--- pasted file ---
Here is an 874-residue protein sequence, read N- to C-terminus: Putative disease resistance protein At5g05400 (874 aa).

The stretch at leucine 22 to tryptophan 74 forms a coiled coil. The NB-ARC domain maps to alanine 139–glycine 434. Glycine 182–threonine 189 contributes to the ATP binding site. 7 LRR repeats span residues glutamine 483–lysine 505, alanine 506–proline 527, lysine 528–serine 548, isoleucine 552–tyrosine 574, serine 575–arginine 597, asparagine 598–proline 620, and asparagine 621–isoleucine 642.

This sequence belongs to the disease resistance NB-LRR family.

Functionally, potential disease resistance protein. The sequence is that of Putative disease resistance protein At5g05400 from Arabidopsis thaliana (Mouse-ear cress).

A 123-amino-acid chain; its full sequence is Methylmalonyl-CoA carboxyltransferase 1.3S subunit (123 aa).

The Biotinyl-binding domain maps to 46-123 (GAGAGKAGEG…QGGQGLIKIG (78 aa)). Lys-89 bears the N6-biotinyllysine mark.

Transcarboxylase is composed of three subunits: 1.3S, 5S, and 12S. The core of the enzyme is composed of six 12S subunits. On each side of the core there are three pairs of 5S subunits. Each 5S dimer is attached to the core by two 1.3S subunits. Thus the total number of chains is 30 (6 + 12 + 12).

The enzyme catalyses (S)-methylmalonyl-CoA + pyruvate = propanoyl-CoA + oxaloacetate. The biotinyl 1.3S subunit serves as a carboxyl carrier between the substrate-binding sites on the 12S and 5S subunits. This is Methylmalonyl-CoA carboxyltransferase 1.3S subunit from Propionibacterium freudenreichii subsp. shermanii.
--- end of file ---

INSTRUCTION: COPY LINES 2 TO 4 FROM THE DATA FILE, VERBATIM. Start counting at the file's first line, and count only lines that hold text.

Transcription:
The stretch at leucine 22 to tryptophan 74 forms a coiled coil. The NB-ARC domain maps to alanine 139–glycine 434. Glycine 182–threonine 189 contributes to the ATP binding site. 7 LRR repeats span residues glutamine 483–lysine 505, alanine 506–proline 527, lysine 528–serine 548, isoleucine 552–tyrosine 574, serine 575–arginine 597, asparagine 598–proline 620, and asparagine 621–isoleucine 642.

This sequence belongs to the disease resistance NB-LRR family.

Functionally, potential disease resistance protein. The sequence is that of Putative disease resistance protein At5g05400 from Arabidopsis thaliana (Mouse-ear cress).